David Tovey is Development Director of Sterling Growth Hub, an international speaker, consultant, coach and author.

  3. Now - what did you want to sell me?


    In my archive there is an ad from a Mcgraw Hill Magazine. It shows a grumpy ‘buyer’ leaning forward in his office chair – the words running alongside are:

    “I don’t know who you are
    I don’t know your company
    I don’t know your company’s products
    I don’t know your company’s customers
    I don’t know your company’s record
    I don’t know your company’s reputation
    NOW – what is it you wanted to sell me?”

    This ad first appeared in Business Week in 1958 – yes that’s right over 50 years ago! The moral of the ads story was relevant then and even more relevant today. We live in far more cynical times than the sellers of the 1950’s yet have so many more tools available to us all to address the problem.

    The problem? Never before has anyone trying to sell something faced with such a high level of mistrust – just because they are selling. Every day throughout the world there are more and more stories about the general environment of lack of trust. This is the real world that anyone trying to win business lives in – you and me. I’m not sure they were ever really effective but you can be sure the ‘old’ world of using sales ‘techniques’ is well and truly over.

    Some will blame buyers; some will think the problem is stupid customers who don’t ‘get’ the benefits of what is being offered to them, some will blame price. The successful will recognise there is a new world out there that needs a smarter, genuine, trust building and principled business approach. It’s about bringing that 1958 mind-set brought up to date using modern tools. It’s when we stop thinking about ‘selling’ things and start thinking about building a trusted relationship with target prospects that a weird thing happens – we actually win more business.

    Build a reputation BEFORE face to face meetings

    All our marketing effort should be focused on winning business with the type of customers who will build our dream customer base of the future. First identify who we want to do business with and start to build a relationship with them using the valuable content approach.

    By the way, cold calling senior decision makers (or any buyer), is a high risk strategy. Decision makers are time poor; they only have time to meet people who will help them address the critical success factors in their business. The key is to build a relationship with them BEFORE any face to face meetings.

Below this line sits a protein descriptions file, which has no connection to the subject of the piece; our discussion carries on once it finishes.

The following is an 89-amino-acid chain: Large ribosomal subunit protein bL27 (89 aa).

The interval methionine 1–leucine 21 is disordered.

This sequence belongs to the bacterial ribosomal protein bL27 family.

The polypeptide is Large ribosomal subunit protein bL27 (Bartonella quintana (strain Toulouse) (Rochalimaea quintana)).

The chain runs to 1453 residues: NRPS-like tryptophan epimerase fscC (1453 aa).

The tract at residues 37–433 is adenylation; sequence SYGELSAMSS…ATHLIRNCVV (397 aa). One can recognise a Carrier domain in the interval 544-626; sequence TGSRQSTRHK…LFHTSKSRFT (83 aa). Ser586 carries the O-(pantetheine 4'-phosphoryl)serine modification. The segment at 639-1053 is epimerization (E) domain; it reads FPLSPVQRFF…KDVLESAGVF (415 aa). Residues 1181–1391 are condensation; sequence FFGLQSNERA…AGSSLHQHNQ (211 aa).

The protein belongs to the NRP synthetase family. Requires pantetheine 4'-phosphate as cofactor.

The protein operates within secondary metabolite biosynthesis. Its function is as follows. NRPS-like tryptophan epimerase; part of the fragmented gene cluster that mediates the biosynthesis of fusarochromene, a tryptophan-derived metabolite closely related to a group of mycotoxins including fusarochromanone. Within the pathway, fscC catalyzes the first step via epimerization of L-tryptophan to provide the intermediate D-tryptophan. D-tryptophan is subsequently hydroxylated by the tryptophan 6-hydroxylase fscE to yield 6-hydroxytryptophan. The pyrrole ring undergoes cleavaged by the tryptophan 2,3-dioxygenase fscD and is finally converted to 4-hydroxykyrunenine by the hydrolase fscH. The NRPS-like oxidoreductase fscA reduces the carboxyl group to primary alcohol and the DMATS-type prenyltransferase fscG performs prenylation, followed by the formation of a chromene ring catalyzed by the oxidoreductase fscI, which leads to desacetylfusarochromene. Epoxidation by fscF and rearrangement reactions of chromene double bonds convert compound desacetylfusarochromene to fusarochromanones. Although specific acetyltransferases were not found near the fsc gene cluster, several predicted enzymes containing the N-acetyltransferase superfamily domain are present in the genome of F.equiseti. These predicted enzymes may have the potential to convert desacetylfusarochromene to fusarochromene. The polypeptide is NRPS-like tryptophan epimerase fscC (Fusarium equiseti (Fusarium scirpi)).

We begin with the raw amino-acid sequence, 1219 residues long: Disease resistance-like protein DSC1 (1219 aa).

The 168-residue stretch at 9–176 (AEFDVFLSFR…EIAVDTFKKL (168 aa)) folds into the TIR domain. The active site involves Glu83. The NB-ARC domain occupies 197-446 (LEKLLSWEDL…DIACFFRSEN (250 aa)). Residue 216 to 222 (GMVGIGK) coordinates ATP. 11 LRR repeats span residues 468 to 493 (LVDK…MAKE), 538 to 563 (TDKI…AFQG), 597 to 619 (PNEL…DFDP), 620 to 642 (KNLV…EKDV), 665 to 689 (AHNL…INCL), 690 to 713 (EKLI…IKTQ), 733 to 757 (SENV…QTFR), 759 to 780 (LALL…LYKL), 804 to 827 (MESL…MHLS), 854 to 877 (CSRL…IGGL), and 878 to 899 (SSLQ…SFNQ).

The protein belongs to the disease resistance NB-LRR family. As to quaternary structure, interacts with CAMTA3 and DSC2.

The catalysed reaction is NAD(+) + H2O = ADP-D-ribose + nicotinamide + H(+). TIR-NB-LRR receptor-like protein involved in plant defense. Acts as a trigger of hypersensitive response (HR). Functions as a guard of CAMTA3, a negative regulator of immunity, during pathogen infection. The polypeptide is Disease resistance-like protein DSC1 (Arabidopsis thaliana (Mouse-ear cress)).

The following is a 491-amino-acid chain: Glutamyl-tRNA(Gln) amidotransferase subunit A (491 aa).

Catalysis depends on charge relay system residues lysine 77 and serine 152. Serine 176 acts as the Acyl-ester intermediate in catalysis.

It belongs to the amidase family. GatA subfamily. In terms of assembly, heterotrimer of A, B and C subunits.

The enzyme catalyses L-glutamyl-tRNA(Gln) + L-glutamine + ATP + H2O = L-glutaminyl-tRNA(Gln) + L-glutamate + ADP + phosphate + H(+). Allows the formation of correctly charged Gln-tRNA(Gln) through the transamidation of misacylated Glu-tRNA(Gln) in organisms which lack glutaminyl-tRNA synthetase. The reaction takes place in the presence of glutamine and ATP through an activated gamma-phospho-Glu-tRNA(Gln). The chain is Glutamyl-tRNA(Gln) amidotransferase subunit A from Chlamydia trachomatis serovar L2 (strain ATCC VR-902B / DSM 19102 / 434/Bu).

You’ll need social media strategies in place to address your target audience and of course a brilliant web site that visitors want to return to time and time again. If appropriate in your sector you may have some ‘corporate’ marketing in place that advertises your brand. Decision makers want to know you are a ‘player’ in their world and make quick judgments based on what they see and read in the digital world.

    Being a ‘player’ isn’t enough though. You will need to engage with your audience by sharing great content with them. In everything you do making sure that you are thinking like a client and only sharing content that will interest them – which is generally not what happens in the typical sales brochure which tends to talk about the supplier rather than the customer.

    If you want to meet with a specific senior executive you can build a valuable content marketing campaign just for them. It might be based on two or three tailored letters sent over several weeks with a different interesting and useful article attached. They are highly effective in getting meetings with key people and in helping to build a trusted relationship. When the prospect we are about to meet feels there is already a relationship based on your marketing activities they are motivated to meet us. They want to spend time with us to explore opportunities to do business with each other.

    Whatever marketing tool used the key is to build that relationship so that no potential customer starts a meeting with ‘now – what do you want to sell to me’?

    David Tovey is Development Director of Sterling Growth Hub, an international speaker, consultant, coach and author.

  4. Did price really lose that sale?


    If you ask people in your business network why they or their organisation have recently lost business to a competitor, what answer do you think they give as the most common reason? When I’ve asked clients or audiences the same question, without fail the immediate response is ‘price’ – and that happens pretty much anywhere in the world I happen to be working.